Eupatorium Joe Pye Weed フジバカマ 藤袴 fuji-bakama
The plant grows in South bed of azumaya, area T; it is one of AKI NO NANAKUSA (= seven plants of autumn – click on the link to read about all of them), as Maggie and Hiroko pointed out in another post. For many years our plant book listed it as ‘flowers purplish pink in spring’, an obvious error, which is going to be fixed for 2013 edition. The flowers attract lots of butterflies and even more bees – almost all of my up-close pics of the flower are fuzzy, as my hands shake in proximity to the ferocious bees.
When i looked at wikipedia under ‘eupatorium’ I found this footnote:
[…] Moved to other genera: […] Eupatorium purpureum (moved to Eutrochium purpureum) […]
Followed the link above to another wiki page to find it this under its new name: Eutrochium purpureum (Eupatorium purpureum (Linnaeus) E. E. Lamont), Kidney-root, Sweetscented Joe-Pie weed, Sweet Joe-Pye weed, Gravel Root or Trumpet weed is a herbaceous perennial plant native to northwest, eastern and central North America. […]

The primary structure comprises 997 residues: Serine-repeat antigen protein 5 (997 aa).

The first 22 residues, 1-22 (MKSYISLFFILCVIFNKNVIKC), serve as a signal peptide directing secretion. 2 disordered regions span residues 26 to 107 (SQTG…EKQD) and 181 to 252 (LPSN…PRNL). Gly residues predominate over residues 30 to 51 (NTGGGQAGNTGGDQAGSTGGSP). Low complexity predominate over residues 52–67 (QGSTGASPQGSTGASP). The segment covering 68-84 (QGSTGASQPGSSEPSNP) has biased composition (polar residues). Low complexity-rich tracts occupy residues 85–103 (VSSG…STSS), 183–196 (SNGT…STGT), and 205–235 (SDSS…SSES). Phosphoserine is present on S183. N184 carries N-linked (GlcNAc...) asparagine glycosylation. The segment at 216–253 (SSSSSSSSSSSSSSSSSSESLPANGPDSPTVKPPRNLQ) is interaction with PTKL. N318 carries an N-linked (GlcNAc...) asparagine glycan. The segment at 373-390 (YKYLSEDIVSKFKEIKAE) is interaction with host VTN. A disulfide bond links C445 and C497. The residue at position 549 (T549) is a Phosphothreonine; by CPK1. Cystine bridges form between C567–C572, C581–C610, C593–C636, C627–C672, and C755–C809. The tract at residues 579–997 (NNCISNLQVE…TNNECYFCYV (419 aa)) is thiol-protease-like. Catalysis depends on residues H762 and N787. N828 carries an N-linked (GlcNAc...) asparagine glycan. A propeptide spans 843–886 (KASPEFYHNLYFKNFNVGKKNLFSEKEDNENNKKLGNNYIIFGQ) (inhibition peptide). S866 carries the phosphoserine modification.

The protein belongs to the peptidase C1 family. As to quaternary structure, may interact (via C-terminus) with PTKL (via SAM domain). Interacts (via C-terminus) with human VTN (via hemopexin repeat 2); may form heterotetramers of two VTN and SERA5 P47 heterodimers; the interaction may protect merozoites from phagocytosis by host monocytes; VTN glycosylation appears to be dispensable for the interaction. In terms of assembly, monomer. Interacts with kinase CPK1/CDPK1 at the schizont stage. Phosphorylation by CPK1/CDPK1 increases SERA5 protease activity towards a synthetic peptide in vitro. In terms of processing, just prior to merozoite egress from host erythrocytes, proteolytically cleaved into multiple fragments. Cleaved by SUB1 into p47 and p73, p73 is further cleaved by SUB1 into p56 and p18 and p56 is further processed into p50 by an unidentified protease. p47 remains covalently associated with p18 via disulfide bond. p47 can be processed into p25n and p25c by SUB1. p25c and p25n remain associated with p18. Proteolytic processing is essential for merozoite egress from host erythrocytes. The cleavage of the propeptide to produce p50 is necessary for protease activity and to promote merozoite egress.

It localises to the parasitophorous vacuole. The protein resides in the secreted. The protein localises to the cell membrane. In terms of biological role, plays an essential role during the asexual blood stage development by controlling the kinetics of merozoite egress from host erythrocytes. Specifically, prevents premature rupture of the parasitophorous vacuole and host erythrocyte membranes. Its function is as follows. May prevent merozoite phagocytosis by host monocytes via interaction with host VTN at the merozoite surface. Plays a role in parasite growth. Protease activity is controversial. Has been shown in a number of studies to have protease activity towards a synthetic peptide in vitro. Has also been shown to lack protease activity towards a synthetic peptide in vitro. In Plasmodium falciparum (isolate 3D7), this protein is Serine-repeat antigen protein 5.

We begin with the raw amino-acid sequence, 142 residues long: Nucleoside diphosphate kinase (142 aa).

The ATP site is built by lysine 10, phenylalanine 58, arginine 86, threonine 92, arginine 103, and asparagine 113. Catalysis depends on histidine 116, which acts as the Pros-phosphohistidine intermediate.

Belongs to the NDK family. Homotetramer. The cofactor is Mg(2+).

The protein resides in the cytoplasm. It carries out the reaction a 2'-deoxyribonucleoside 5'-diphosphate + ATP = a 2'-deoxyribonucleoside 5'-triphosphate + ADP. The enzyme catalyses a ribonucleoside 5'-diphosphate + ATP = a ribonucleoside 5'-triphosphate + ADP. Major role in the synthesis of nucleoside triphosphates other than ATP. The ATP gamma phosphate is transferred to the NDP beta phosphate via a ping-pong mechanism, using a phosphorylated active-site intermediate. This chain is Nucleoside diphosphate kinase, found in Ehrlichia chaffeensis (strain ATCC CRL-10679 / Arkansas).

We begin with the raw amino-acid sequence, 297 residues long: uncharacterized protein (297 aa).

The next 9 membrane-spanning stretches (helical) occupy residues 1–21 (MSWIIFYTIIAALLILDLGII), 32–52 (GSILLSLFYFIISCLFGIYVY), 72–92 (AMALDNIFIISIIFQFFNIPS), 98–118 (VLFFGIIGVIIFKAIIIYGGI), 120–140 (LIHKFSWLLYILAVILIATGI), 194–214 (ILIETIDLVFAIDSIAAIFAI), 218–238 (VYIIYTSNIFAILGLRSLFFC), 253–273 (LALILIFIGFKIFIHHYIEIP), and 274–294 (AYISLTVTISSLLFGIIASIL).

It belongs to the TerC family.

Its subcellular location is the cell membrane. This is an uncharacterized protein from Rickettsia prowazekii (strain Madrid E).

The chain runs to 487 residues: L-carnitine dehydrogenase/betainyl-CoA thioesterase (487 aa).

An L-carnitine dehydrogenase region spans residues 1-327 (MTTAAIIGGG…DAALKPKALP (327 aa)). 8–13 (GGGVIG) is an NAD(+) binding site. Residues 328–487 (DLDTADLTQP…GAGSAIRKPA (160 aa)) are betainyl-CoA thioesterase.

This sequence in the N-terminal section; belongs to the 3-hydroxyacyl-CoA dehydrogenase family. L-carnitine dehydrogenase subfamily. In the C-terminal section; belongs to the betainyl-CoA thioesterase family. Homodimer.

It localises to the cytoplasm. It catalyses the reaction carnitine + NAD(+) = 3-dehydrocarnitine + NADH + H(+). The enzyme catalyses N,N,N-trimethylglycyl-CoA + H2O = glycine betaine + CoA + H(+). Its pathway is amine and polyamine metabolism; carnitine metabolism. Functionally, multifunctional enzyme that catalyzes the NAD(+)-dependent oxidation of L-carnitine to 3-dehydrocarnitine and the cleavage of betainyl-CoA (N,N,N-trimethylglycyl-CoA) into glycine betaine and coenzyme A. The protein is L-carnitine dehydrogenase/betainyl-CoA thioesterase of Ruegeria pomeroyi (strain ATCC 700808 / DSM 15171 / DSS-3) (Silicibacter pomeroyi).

E. Purpureum is a clump forming plant that grows to 1.5 – 2.4 meters (5 – 8 feet) tall and about 1.2 meters (4 ft) wide. Plants are found in full sun to part shade in moisture retentive to wet soils. Stems are upright, thick, round, and purple, with whorls of leaves at each node. As the plant begins to bloom the stems often bend downward under the weight of the flowers. The leaves grow to 30 cm (12 in) long and have a somewhat wrinkled texture. The purplish colored flowers are produced in large loose, convex shaped compound corymbiform arrays. Plants bloom mid to late summer and attract much activity from insects that feed on the nectar produced by the flowers. […]
From North Creek Nurseries: […] The plant is named for Joe Pye (or Jopi), who, according to folklore, was a traveling Native American medicine man. He lived in New England around the time of the American Revolution and may have been from a tribe in Maine. He sold various herbal remedies to the colonists and apparently treated typhoid fever with the plant that bears his name to this day. […]
Most sources say it’s native to northwest, eastern and central North America, wonder how it got to Japan…